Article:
RiotRiot81 (October 23, 2012)

So fucking good.

DesertBurst92 (June 5, 2012)

Definitely in my top 5 albums of 2012

Ravnos (May 10, 2012)

I've been listening to this pretty much non-stop for the past few days. I like it a lot. The First Four EP's was one of a few albums that was in pretty much constant rotation for me for the past year and this is more of a good thing. As far as whether or not this is better than that album, I'd say, not overall. The albums best songs are better than what they put out previously but not everything is as memorable. That said, I don' think danperrone is off-base here in thinking that the hype is largely due to pedigree. That I like this a lot doesn't detract from the fact that if these were a bunch of guys no one had heard of instead of being fronted by Keith Morris (plus members of Redd Kross, etc.), this wouldn't get the attention it does and certainly wouldn't get put out by the hipsters at Vice. It would still be a pretty solid collection of throwback punk songs, but I think there would be more people criticising it for not bringing anything new to the table instead of "Keith Morris showing us all how it's done!" Anyway, 10/10, I'll probably be listening to this every time I jump in the car and wind up driving too fast everywhere I go. Standout tracks in particular for me are "Man From Nowhere", "King Kong Brigade" and "Zero For Conduct".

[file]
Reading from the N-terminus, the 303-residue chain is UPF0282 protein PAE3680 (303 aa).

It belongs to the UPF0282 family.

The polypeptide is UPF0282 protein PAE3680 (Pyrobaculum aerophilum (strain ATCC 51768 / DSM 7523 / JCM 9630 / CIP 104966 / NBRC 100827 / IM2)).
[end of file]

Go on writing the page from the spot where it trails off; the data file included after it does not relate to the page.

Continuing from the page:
As a side note, "I've Got News For You" would have been a lot better as a Circle Jerks song on Group Sex or Wild In The Streets. 30 years after "You Bet I've Got Something Personal Against You!" it loses some of its impact, and taking shots at Greg Ginn at this point (rather than when he actually was the king of the scene he helped create) seems lazy and cheap.

BillyLetters (May 8, 2012)

I got this on white vinyl today and listened to it a few times. So far I'd say nothing is as memorable as "Poison City," "Jeffrey Lee Pierce" or "Black Thoughts." Still a good album.

danperrone (May 8, 2012)

am i the only one who isn't crazy about these guys? i mean they're all right, and the pedigree is cool, but i just can't see myself listening to this too often.

MN_DrNick (May 8, 2012)

I really haven't thought about whether this is better than First Four or not. I really need to listen to them back to back finally.

TheDoodlyMan (May 8, 2012)

better than First Four?

Thumbs (May 8, 2012)

Thumbs split.

oldpunkerforever (May 8, 2012)

No Frills punk, love it-oldpunker-

MN_DrNick (May 8, 2012)

Another great release from these guys.

johngentile (May 8, 2012)

From the mouth of Mr. Keith Morris Himself: "Mr. Scratch = DERF SCRATCH who was the bassist in FEAR!"